Minnow Basics

Like many businesses, the lure industry seems to progress at an accelerated rate each year. Every season, more new baits are introduced compared to the previous season. Just last year, Pure Fishing introduced about 1,000 new or modified baits. And that was just one lure company.

Through the decades of change, however, a few baits have maintained popularity and remained constant, with little change to form or function. Examples include the Heddon Zara Spook, Norman DD22, Rat-L-Trap and Rebel Pop-R.

But before all those baits, there were minnow-imitating hard baits— also known as minnow baits or stickbaits.

Minnow baits are responsible for starting two of the world's largest lure companies, Rapala and PRADCO.

"Rapala was founded by Lauri Rapala of Vaasky, Finland, on a hand-carved, pine-bark Original Floating in 1936 — crude but equivalent to a No. 11," said Mark Fisher of Rapala. "Then it quickly evolved into balsa wood construction.

The Original Floating Rapala was followed by the Countdown Minnow in 1965 and the Jointed Floating Minnow in 1974."

"The Rebel Minnow, introduced in 1961, was the original Rebel Lure and, in fact, launched the Plastics Research and Development Corporation (PRADCO) into the fishing lure business," said Jeff Samsel of PRADCO. "Founder George Perrin was a big fisherman and wanted a minnow bait that offered a particular action. The first Rebel Minnow was the F10, which is the 3 1/2-inch version, and early prototypes were first tested in the pool at Mountain Harbor Resort on Lake Ouachita. The Rebel Minnow was an immediate hit, and Rebel was off and running, soon to expand size offerings and then to move to other shapes."

Quietly Popular

Clearly, the minnow bait was one of the first hard bait forms, but it may surprise serious bass anglers that minnow baits are still some of the top-selling bass lures— a remarkable fact considering the lack of press these old-style lures receive when it comes to bass fishing. Many minnow bait models, of course, are used for other gamefish, but a huge number of minnow baits are still used specifically for bass.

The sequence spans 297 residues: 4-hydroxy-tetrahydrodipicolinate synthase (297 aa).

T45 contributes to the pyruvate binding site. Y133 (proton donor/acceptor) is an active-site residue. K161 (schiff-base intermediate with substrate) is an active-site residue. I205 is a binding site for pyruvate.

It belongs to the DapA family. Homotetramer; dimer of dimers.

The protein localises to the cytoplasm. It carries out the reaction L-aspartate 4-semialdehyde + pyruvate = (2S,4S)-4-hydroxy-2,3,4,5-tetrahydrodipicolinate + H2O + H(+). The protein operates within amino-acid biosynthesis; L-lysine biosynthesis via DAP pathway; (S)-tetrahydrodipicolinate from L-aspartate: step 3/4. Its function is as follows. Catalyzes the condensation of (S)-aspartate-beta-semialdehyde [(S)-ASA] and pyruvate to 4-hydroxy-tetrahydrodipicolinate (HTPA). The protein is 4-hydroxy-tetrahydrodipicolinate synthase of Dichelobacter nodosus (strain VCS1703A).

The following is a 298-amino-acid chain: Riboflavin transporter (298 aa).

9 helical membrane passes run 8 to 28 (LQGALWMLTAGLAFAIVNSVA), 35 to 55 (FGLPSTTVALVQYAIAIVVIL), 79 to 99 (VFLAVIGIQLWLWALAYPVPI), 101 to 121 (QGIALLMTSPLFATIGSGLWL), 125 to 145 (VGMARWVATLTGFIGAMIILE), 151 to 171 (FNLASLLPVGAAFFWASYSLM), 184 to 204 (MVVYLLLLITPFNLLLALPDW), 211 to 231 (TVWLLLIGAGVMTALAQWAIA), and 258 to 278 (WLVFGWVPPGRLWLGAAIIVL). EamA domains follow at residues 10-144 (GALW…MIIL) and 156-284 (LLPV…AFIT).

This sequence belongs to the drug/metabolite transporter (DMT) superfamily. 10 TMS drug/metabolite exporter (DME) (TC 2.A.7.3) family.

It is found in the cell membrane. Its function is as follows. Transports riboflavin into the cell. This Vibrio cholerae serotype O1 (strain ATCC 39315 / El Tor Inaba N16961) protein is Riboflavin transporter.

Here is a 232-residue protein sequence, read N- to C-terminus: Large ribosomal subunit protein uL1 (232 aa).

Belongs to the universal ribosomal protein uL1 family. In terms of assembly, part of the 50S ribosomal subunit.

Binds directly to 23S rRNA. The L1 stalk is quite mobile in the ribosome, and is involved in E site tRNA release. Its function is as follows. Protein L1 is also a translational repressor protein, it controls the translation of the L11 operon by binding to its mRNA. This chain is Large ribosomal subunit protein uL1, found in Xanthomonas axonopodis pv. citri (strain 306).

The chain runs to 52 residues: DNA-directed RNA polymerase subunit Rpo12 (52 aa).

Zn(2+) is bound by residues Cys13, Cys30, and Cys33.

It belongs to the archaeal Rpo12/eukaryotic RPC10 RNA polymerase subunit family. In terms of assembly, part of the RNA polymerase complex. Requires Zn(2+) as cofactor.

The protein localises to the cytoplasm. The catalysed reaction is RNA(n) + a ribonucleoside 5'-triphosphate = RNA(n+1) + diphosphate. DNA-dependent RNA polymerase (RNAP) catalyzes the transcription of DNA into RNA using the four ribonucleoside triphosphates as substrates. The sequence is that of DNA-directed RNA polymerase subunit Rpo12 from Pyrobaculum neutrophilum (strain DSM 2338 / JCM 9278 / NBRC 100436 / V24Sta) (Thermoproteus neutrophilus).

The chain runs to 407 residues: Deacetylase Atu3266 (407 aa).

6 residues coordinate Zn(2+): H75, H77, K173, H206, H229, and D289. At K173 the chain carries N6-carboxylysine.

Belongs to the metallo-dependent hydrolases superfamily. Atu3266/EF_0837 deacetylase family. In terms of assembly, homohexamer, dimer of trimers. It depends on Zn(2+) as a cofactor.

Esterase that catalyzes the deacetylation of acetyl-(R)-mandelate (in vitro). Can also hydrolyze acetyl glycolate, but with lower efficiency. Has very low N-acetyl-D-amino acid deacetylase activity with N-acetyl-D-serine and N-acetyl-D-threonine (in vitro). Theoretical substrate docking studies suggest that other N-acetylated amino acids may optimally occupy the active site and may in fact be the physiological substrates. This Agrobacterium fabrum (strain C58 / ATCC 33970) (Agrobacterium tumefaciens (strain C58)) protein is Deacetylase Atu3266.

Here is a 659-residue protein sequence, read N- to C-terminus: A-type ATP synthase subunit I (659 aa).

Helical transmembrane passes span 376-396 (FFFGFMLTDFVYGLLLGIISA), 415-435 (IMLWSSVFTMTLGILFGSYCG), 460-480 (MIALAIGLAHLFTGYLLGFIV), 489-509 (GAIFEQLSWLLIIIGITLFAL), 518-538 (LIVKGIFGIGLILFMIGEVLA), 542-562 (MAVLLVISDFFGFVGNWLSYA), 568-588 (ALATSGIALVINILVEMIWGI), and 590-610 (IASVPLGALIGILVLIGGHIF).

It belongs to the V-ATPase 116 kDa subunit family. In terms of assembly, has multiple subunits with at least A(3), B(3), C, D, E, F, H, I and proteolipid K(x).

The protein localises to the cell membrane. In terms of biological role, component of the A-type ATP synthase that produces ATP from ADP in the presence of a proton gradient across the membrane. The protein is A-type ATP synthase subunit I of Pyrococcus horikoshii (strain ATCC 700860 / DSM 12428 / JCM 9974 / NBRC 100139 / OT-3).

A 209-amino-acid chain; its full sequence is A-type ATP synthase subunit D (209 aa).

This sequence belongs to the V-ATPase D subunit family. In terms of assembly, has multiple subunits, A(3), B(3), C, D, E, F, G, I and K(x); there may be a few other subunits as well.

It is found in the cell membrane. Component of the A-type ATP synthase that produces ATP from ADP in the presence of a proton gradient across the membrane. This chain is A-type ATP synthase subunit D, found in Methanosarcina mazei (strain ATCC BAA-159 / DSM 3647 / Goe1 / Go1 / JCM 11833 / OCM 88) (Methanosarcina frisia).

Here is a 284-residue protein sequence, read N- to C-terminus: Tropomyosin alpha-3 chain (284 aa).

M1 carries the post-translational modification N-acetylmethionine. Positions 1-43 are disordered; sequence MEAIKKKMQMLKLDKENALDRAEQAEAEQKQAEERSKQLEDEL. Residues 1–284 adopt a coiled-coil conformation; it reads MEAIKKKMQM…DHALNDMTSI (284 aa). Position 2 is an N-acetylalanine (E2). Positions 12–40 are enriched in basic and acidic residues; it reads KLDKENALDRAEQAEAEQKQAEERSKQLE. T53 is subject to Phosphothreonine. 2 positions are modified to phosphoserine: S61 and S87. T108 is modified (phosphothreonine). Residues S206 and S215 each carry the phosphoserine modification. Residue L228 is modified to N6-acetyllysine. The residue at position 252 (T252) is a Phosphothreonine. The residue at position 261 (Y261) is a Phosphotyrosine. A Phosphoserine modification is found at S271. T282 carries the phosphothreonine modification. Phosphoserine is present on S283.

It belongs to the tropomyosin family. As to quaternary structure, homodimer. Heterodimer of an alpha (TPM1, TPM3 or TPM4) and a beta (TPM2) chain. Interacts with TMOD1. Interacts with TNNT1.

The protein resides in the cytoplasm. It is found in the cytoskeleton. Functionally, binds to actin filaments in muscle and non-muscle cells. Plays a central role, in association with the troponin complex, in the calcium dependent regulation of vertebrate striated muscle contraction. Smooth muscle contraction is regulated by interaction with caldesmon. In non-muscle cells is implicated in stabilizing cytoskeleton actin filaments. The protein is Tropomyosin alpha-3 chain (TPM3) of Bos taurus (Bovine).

According to Fisher, Rapala's Original Floater has maintained the No. 1 sales position among all Rapala baits, selling 1.5 million pieces annually in the United States. Shad Raps are No. 2, selling 1.3 million per year, and X-Raps are third at 1.25 million annually. Shad Raps are crankbaits, but X-Raps, especially the shallow running models, are modern, all-purpose minnow baits— putting two of Rapala's three top selling baits in this category.

PRADCO's No. 1 minnow bait is the Bomber 15A. The 15A series ranks in the Top 10 of all PRADCO's hard baits and according to Samsel, its popularity truly spans from coast to coast.

For the Nostalgia Of It

The early days of stickbaits hold fond memories for many anglers. "I remember the day I went to the store and bought my first Smithwick Rogue," said Elite Series pro Alton Jones of Waco, Texas. "It was in the '80s, and I was in high school. Back then, when the Rogue first came out, it wasn't necessarily considered a jerkbait, but more of a traditional minnow bait. I specifically remember the anticipation I felt going to the lake that day. I felt I had a new tool in my tacklebox."

Many of the original minnow baits are now considered jerkbaits or wake baits. These tactics are relatively recent advances in the history of the minnow bait. They got their start from traditional minnow-style lures, and some of the earliest minnow baits have simply been adopted by anglers as jerkbaits or wake baits, although the original purpose was slightly different.

Back To The Basics 

The early Rapala baits and the Rebel Minnow provided great advances in the lure industry. Other minnow baits came along later that further advanced their popularity and the various ways the baits were utilized.

"The Cotton Cordell Red Fin came out as a striper bait, and a lot of striper guides using it were catching big largemouth," said Elite Series pro Scott Rook of Little Rock, Ark. "So some of the largemouth fishermen started throwing it, and the technique took off."

Minnow baits of old were traditionally retrieved in a steady fashion with an occasional twitch— jointed minnow baits, especially, were often simply retrieved without pauses. They were, and still are, extremely shallow running baits. Like all lures, as anglers experimented with the bait, new techniques developed.

"They just require a slow retrieve, sometimes waking the bait across the top of the water," Rook said. "But Rapala's Original Floater often works best with a twitch-and-let-sit, twitch-and-let-sit retrieve. You need pretty clear water for that because it's all visual."

Jones added similar comments. "With the Rebel Minnow and other minnow baits, I don't fish them like jerkbaits," he said. "I retrieve them in a steady fashion, with an occasional pause. I use the Rebel a lot in smaller waters like ponds and creeks, and usually just retrieve the bait like a shallow running crankbait. They really do catch a lot of bass.